Hermit at Heart

By , April 27, 2018

The other day, fresh from the shower, I chose a clean pair of pants to wear. Seeing particular favorites, I quickly reviewed my coming week’s obligations and plans, then chose the pants. As I pulled them from the drawer and put them on, I felt tension flowing away from my body and mind, replaced by a rush of quiet euphoria as I realized that, for the next few days, I would stay home. Topping them with a favorite pullover hoodie sweatshirt, I felt complete, whole, and entirely happy.

I avoid wearing these pants, a pair of camouflage-patterned military fatigues if I’m going to be seen by people outside my immediate family. I’ve been shy about wearing them since a lovely local woman gently and cleverly teased me about them (see Camo Clash). As much as I enjoyed the attention, I decided not to wear them in public anymore. I henceforth firmly identified them as “homestead pants.”

Mark in fatigues

Mark’s camouflage fatigues, not for general company (Photo: Russ White).

My point here, however, is the rush of emotion when I decided I would be largely alone at home for at least half of the coming week. I am close to accepting my introverted self. I have come to embrace my inner hermit.

Living semi-remotely, we try to monitor our mental status. Michelle seems to need more social interaction than I do. Aly probably seeks company more than either of us, largely because of her age and marital status (which is to say, single).

I’ve come to realize that I’m an introvert.

Mark sitting on a rock

“Top o’ the world, Ma!” A happy man, in the midst of his forest (Photo: Michelle L. Zeiger).

I’ve actually known this a long time, referring to myself simply as “shy,” something that others doubt, given my ability to speak in public, act on stage, and otherwise perform publicly. I used to bow to their judgement, and avoid calling myself introverted, but I really am. Overcoming a personality trait through effort doesn’t negate it, after all.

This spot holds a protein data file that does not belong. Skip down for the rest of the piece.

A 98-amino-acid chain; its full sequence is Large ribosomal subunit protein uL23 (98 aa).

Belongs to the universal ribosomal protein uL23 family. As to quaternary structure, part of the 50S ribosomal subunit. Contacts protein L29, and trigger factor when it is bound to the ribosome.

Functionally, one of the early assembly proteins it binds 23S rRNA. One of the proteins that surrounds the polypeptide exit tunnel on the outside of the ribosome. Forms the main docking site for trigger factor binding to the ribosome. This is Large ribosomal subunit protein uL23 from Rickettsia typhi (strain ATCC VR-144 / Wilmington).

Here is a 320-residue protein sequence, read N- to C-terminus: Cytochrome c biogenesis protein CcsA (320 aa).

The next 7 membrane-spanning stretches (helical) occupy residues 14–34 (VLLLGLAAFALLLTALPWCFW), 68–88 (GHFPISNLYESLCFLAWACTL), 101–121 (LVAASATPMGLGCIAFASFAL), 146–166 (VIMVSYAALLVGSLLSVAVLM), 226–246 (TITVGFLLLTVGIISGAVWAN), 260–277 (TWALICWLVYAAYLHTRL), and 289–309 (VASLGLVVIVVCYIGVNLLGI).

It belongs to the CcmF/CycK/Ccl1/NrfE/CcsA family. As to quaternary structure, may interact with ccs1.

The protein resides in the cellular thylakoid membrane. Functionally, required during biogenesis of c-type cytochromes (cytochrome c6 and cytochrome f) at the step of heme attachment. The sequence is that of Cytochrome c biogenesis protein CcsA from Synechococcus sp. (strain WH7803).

I learned that introversion isn’t defined as the total avoidance of people. Instead, it involves one’s energy. Briefly, an extrovert gains energy from other people, an introvert loses energy to other people. So, an introvert can function in society, but needs time to recharge energy through alone time.

Here on the homestead, I can recharge to my heart’s desire. The question becomes: have I acclimated to the solitude to the point that I need more of it to recharge? I don’t know. If so, I’m still covered.

I adore the solitude of our homestead. I treasure the freedom to be myself, unobserved (other than filtered and controlled views, such as in this blog) as I would be out in society.

Ironically, I wrote this during a socially intense week; I’ve already been to dinner at new friends’ house with the family, and the day you read this I’m going to a dinner dance fundraiser for a local organization. I go unwillingly, have a great time inevitably, but return home gratefully, and with a sense of great relief.

We’ve been her too long now to name the homestead, as we’d wanted to do from the outset, but failed to agree on what to call it. Informally, jokingly, I refer to it as “the hermitage.” More often these days, that seems a fitting name for it.

For one such as I, a hermit at heart, that sounds like home.

 

4 Responses to “Hermit at Heart”

  1. Virginia says:

    Love the pants!

  2. Angela says:

    I must say this post spoke directly to and about me. I too am an introvert and although people try to dismiss that fact because I can function somewhat as an extrovert, I truly am. I love the way you described the part about losing energy from people. I love nothing more than returning home and unwinding in peace and solitude after too many social obligations. I really like “the hermitage” as a homestead name, it seems fitting somehow. 🙂 From one hermit to another or I should say hermitess, have a peaceful week. 🙂

  3. Mark Zeiger says:

    Thanks, Angela. I should credit my Psychologist sister, Beth, for explaining introversion and extroversion to me.

    The other reason The Hermitage appeals to me is because hermit thrushes feel so comfortable here, they sometimes overrun the yard in summer!

  4. Mark Zeiger says:

    Thanks, Virginia! Me too!

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